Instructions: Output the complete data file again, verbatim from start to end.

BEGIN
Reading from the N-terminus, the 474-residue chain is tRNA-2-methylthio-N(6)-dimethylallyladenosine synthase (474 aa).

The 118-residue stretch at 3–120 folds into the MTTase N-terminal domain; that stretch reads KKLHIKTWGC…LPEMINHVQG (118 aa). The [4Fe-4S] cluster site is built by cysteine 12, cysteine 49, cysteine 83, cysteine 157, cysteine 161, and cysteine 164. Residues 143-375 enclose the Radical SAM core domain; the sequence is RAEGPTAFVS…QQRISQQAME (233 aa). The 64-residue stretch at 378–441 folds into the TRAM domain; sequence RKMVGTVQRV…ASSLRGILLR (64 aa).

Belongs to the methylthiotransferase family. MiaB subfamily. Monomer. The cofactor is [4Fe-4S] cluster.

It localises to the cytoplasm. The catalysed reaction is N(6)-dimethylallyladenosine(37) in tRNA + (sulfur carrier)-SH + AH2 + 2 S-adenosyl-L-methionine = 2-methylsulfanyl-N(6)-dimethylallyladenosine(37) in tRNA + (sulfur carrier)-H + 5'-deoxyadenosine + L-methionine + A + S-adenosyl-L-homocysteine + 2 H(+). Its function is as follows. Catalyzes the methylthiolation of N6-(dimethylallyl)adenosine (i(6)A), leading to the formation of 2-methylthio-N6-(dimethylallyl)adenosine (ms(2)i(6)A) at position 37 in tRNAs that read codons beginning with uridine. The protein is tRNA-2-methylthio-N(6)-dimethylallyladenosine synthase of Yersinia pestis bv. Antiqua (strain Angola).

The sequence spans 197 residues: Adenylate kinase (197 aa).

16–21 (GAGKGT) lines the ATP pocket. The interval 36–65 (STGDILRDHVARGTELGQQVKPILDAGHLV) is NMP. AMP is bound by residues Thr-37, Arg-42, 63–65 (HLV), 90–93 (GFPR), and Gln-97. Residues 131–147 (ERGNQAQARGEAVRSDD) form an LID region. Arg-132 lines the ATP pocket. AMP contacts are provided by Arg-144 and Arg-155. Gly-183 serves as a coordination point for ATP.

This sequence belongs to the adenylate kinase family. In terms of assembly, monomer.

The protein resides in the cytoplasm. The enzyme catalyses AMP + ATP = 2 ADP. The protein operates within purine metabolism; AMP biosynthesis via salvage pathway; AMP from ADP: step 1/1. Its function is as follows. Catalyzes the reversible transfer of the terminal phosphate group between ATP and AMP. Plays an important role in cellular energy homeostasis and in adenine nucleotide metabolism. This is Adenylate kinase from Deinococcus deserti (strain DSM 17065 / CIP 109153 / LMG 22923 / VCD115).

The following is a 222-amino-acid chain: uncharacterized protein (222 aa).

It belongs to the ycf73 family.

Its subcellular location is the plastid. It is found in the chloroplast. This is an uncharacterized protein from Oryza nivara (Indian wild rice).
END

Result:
Reading from the N-terminus, the 474-residue chain is tRNA-2-methylthio-N(6)-dimethylallyladenosine synthase (474 aa).

The 118-residue stretch at 3–120 folds into the MTTase N-terminal domain; that stretch reads KKLHIKTWGC…LPEMINHVQG (118 aa). The [4Fe-4S] cluster site is built by cysteine 12, cysteine 49, cysteine 83, cysteine 157, cysteine 161, and cysteine 164. Residues 143-375 enclose the Radical SAM core domain; the sequence is RAEGPTAFVS…QQRISQQAME (233 aa). The 64-residue stretch at 378–441 folds into the TRAM domain; sequence RKMVGTVQRV…ASSLRGILLR (64 aa).

Belongs to the methylthiotransferase family. MiaB subfamily. Monomer. The cofactor is [4Fe-4S] cluster.

It localises to the cytoplasm. The catalysed reaction is N(6)-dimethylallyladenosine(37) in tRNA + (sulfur carrier)-SH + AH2 + 2 S-adenosyl-L-methionine = 2-methylsulfanyl-N(6)-dimethylallyladenosine(37) in tRNA + (sulfur carrier)-H + 5'-deoxyadenosine + L-methionine + A + S-adenosyl-L-homocysteine + 2 H(+). Its function is as follows. Catalyzes the methylthiolation of N6-(dimethylallyl)adenosine (i(6)A), leading to the formation of 2-methylthio-N6-(dimethylallyl)adenosine (ms(2)i(6)A) at position 37 in tRNAs that read codons beginning with uridine. The protein is tRNA-2-methylthio-N(6)-dimethylallyladenosine synthase of Yersinia pestis bv. Antiqua (strain Angola).

The sequence spans 197 residues: Adenylate kinase (197 aa).

16–21 (GAGKGT) lines the ATP pocket. The interval 36–65 (STGDILRDHVARGTELGQQVKPILDAGHLV) is NMP. AMP is bound by residues Thr-37, Arg-42, 63–65 (HLV), 90–93 (GFPR), and Gln-97. Residues 131–147 (ERGNQAQARGEAVRSDD) form an LID region. Arg-132 lines the ATP pocket. AMP contacts are provided by Arg-144 and Arg-155. Gly-183 serves as a coordination point for ATP.

This sequence belongs to the adenylate kinase family. In terms of assembly, monomer.

The protein resides in the cytoplasm. The enzyme catalyses AMP + ATP = 2 ADP. The protein operates within purine metabolism; AMP biosynthesis via salvage pathway; AMP from ADP: step 1/1. Its function is as follows. Catalyzes the reversible transfer of the terminal phosphate group between ATP and AMP. Plays an important role in cellular energy homeostasis and in adenine nucleotide metabolism. This is Adenylate kinase from Deinococcus deserti (strain DSM 17065 / CIP 109153 / LMG 22923 / VCD115).

The following is a 222-amino-acid chain: uncharacterized protein (222 aa).

It belongs to the ycf73 family.

Its subcellular location is the plastid. It is found in the chloroplast. This is an uncharacterized protein from Oryza nivara (Indian wild rice).